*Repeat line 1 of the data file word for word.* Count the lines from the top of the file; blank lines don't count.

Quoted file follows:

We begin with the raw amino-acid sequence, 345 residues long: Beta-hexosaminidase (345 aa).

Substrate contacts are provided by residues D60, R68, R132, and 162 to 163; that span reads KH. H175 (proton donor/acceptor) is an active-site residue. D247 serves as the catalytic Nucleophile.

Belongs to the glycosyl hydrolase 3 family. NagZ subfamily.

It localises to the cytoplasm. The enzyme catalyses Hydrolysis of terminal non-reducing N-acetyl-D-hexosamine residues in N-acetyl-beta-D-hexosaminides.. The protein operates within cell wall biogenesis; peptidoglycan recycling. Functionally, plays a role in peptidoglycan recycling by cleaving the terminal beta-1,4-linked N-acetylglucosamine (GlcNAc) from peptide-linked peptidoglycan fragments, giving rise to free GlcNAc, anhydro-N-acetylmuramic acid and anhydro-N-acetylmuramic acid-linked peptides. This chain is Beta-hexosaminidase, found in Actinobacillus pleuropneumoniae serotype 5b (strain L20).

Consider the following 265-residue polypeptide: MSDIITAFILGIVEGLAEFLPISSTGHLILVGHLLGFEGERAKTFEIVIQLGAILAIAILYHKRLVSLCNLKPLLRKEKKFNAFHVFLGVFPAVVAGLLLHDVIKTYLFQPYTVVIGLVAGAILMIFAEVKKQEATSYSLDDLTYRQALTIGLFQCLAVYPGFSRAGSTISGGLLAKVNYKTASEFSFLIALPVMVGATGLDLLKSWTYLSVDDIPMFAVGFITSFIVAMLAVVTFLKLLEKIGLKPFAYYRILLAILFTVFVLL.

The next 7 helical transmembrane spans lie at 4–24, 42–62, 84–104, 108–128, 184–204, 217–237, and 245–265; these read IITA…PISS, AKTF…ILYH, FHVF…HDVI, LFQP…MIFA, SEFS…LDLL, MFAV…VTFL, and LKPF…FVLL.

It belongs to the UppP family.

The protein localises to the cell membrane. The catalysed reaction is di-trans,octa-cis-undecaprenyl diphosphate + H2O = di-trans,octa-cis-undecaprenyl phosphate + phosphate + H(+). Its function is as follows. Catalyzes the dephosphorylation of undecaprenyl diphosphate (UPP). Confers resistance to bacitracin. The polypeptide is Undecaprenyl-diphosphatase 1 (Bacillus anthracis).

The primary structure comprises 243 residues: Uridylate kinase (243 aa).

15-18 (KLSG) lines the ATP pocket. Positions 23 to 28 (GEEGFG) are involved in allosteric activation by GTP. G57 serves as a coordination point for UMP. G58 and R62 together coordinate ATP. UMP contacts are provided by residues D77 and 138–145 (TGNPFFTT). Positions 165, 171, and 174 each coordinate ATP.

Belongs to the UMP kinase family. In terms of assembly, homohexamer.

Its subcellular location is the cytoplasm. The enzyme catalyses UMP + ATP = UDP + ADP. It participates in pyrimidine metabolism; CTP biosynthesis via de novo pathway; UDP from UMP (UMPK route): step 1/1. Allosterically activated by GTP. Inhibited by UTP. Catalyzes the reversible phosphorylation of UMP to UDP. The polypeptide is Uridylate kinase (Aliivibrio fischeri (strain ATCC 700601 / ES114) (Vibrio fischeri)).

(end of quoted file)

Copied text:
We begin with the raw amino-acid sequence, 345 residues long: Beta-hexosaminidase (345 aa).